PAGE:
Preseason polls, redux

Per Mark Schlabach at

More than ever before, a school’s position in the preseason rankings has a bearing on its chances of playing for the national championship at the end of the season. So even the preseason polls, which come out weeks before a game is even played, figure heavily in determining which teams will be ranked Nos. 1 and 2 in early December.

Evidence A: Since 1991, college football’s national championship has come from outside the top 10 of the preseason Associated Press top 25 poll only three times — Oklahoma started 19th in 2000, Ohio State was 13th in 2002 and LSU was 14th in 2003.

Evidence B: During the last 20 seasons, 13 teams have lost a game and still managed to finish the regular season ranked in the top two in the BCS standings or either poll of record. But only one of those teams — LSU in 2003 — was ranked lower than eighth in the preseason poll.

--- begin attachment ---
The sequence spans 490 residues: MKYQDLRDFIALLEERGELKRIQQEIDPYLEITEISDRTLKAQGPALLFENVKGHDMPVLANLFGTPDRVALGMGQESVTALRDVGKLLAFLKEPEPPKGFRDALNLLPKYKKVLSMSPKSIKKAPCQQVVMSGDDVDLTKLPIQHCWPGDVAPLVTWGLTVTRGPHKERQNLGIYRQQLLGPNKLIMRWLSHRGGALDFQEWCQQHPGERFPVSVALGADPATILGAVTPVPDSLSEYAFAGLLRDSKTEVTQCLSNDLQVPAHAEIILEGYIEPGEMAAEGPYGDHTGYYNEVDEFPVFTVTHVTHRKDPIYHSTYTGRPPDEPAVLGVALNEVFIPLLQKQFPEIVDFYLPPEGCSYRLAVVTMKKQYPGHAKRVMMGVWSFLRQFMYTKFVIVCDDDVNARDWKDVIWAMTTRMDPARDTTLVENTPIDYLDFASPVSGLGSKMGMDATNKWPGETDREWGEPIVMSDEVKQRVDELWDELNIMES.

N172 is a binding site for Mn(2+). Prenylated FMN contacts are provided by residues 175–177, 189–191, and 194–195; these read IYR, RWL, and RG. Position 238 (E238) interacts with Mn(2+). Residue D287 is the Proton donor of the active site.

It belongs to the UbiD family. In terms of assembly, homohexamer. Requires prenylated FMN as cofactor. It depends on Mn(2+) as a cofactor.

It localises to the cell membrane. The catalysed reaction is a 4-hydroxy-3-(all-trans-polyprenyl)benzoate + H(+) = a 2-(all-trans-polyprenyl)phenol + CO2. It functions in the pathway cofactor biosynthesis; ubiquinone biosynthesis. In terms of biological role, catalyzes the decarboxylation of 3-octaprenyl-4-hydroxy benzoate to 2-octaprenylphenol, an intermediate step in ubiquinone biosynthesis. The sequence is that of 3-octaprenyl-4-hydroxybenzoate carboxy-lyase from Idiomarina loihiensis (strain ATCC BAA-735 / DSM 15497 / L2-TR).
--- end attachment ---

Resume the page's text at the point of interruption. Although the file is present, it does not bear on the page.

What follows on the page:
So if your favorite team is beginnig (sic) the 2007 season outside the top 10 in the AP or ESPN/USA Today coaches’ polls, you’d better hope for an undefeated season. Otherwise, your team has a very small chance of winning the national championship.

I’m not sure why this is so hard to understand. And, unless you go to a system that only permits conference champs to be eligible, it would affect a “plus-one” format as much as it does the BCS.

1 Comment

Filed under BCS/Playoffs, College Football

One response to “Preseason polls, redux

  1. You’re singing my song… only conference champs need apply…..

    Playoffs, baby.